Originally from Cuba and now living in Poughkeepsie, N.Y., 61-year-old Artie Hidalgo worked for the New York City Transit Authority for 36 years before retiring as an assistant general manager in 2010. That year, he started doing trail building to make paths safe and convenient for hikers. Hidalgo now co-leads the Jolly Rovers Trail Crew, an all-volunteer group specializing in wilderness stonework. Below, he talks about his passion:
I knew volunteering would be an important aspect of my retirement. I also knew I wanted to do stuff outdoors.
An avid hiker, I was always fascinated by the dry stonework used on hiking trails to prevent erosion, as well as how it got there.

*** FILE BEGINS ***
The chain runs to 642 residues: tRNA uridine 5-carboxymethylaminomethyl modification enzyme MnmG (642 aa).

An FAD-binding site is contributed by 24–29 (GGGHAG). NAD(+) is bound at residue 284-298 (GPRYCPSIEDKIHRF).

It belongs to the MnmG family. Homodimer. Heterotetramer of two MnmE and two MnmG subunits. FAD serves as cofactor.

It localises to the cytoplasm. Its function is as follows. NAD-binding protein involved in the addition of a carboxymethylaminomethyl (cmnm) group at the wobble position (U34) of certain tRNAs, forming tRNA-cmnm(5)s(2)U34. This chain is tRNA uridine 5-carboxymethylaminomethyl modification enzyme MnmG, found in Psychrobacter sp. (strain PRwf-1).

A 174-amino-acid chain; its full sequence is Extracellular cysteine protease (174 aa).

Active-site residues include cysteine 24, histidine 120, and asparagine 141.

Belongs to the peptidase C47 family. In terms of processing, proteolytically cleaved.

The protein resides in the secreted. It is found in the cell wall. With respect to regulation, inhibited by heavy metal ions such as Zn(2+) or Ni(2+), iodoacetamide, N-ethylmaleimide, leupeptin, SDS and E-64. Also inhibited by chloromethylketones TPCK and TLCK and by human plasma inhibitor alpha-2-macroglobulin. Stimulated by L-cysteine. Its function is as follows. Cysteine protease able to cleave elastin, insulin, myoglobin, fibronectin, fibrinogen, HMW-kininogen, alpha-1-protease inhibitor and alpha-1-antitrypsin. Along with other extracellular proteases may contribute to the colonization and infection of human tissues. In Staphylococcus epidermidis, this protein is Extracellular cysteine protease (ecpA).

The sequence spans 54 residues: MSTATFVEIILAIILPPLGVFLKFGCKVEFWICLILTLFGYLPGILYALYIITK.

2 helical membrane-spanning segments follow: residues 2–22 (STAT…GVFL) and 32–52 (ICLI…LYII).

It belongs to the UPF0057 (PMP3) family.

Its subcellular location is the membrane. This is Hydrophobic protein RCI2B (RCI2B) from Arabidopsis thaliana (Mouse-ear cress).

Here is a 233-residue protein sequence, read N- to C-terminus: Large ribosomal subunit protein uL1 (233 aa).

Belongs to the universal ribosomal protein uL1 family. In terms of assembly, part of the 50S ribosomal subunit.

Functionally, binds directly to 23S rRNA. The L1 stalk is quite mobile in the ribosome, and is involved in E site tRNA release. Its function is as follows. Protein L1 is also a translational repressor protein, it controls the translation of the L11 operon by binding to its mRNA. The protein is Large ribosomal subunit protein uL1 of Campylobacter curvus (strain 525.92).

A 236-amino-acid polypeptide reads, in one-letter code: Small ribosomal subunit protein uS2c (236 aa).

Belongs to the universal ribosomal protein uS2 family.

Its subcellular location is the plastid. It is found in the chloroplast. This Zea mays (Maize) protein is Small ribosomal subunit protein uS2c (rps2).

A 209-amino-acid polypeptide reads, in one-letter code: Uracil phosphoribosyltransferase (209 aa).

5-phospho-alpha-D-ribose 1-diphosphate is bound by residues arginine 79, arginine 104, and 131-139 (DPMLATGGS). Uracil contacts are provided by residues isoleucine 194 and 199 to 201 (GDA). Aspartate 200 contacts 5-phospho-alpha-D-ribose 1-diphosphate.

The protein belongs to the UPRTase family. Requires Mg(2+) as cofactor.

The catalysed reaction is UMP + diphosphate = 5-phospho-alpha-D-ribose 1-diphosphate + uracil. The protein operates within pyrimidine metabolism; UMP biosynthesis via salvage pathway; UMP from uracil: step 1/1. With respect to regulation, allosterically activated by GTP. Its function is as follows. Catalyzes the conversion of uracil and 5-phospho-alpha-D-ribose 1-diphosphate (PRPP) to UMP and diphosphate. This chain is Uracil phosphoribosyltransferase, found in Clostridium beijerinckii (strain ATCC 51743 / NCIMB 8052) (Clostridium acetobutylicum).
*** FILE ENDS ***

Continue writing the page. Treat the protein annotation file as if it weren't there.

Dry stone has been around for thousands of years. Look at the Great Wall of China and the Aqueducts in Rome. They’re such beautiful structures. There’s something primitive about building with natural stone. It’s like sculpture, in a way.
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Since 99 percent of the work on U.S. trails is done by volunteers, I developed a game plan to volunteer by doing dry stone building.
In 2010, I joined the New York-New Jersey Trail Conference, a nonprofit that monitors and maintains trails and took a dry stone building course. As soon as I finished, I began volunteering and put in almost 1,000 hours that season. It was the highest number of hours from a volunteer for the group in a single year.
One of my jobs was working on a reroute of the Appalachian Trail on Bear Mountain. During the weekdays, there were hardly any volunteers so I had the opportunity to work directly with a professional trail crew that was overseeing volunteer training.
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